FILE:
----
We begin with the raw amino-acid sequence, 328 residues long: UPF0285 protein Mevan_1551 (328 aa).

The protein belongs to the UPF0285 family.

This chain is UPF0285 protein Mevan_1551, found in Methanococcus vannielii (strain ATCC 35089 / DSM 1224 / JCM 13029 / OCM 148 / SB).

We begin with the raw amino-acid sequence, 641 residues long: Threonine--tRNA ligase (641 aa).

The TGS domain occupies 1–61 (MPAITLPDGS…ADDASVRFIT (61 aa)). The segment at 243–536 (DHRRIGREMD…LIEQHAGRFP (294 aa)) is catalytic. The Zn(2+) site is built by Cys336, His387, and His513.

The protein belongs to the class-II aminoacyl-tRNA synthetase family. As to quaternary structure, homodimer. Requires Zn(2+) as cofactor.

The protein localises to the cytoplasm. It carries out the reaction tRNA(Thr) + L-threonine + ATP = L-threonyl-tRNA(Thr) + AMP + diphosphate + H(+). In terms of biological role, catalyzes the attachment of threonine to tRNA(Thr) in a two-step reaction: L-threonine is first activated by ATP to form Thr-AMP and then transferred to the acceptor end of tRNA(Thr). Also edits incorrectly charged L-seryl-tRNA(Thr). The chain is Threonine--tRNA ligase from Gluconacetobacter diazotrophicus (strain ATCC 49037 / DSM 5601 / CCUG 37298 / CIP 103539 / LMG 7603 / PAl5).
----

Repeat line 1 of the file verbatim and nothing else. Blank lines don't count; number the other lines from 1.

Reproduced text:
We begin with the raw amino-acid sequence, 328 residues long: UPF0285 protein Mevan_1551 (328 aa).